“Both of these individuals from the very second that they came into contact with the Sheriff's Office, both started down a long road of lies, so they're liars in my eyes,” Hackney said. “You have to take what they're offering in these plea agreements at face value, just because that's the way that this works.”

So what's next for Lonna Barton?

Lonzie's mother is currently in the Baker County Jail facing four drug charges there, stemming from an undercover drug bust.

Last month, Barton pleaded guilty to charges of child neglect and lying to police in connection with Lonzie's disappearance. She faces up to six years behind bars on those charges, and is scheduled to be sentenced Feb. 29.

As part of her plea agreement, Barton waived her Fifth Amendment rights and agreed to testify if called in Ebron's trial. She was called for a pre-trial hearing days later and testified that Ebron sold drugs every day she was with him, including when her children were around.

Reep said that testimony likely changed the outcome of Ebron's case, setting in motion his plea agreement and bringing some closure on what happened to the boy.

“It was her coming forward and taking responsibility that had the cascade effect of bringing the child home and resolving these cases,” said Reep, an attorney not connected to the case. “She probably should be rewarded for that.”

Reep said it's possible Barton could see a reduced sentence on her Duval County charges.

“Ruben Ebron is not going to be a very good fact witness against anybody, because he's been called a liar by the state of Florida for so long,” Reep said. “It's going to be difficult to turn around and then say, 'Believe him now.'”

According to Ebron, Barton knew much more about what happened to Lonzie than she ever admitted.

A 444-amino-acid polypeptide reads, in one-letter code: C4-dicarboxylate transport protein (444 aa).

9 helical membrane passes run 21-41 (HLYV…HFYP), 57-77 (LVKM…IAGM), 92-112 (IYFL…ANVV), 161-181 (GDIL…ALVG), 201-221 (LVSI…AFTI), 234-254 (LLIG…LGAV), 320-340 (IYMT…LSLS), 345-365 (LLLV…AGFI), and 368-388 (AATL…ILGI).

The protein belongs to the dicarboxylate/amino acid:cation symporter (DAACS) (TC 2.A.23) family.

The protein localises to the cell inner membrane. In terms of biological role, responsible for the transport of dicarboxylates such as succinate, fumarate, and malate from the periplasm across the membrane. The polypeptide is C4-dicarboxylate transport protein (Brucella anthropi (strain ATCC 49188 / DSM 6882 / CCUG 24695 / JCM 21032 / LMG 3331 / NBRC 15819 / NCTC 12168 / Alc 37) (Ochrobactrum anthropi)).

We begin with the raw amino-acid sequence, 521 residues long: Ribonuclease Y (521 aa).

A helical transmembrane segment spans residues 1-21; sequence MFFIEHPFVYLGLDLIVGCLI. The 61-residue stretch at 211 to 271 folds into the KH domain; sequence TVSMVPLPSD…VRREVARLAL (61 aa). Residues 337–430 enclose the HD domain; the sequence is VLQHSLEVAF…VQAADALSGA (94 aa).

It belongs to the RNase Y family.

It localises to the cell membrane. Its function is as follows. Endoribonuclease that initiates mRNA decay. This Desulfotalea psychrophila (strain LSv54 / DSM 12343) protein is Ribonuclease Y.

“From the beginning we saw this as Ruben Ebron being more criminally responsible and Lonna Barton making bad decisions, bad choices,” legal expert Rhonda Peoples-Waters said. “This turns the table and it definitely makes us assess whether Lonna truly cared about her children and took enough interest in her children.”

Police said that instead of providing a thriving upbringing full of possibilities, the adults in Lonzie's life failed him, starting with the woman who brought him into this world.

“She was the one that birthed the child, so certainly, in many people's mindsets, she had more of an obligation than Ruben Ebron to protect and care for her own child,” Peoples-Waters said.

Now many are asking how else she might be held accountable in Lonzie's death. For now, Peoples-Waters said she expects Barton's plea agreement in Duval County to hold.

As a defense attorney, Peoples-Waters said she thinks Barton's focus now will be on her drug charges in Baker County.

“At this point, it is not going to benefit her to say anything more about the Duval County case,” Peoples-Waters said. “(She) really needs to focus her attention and her attorney's that she not get the maximum, if that's 15 years, in Baker County.”

Barton will be back in Baker County court on Feb. 23.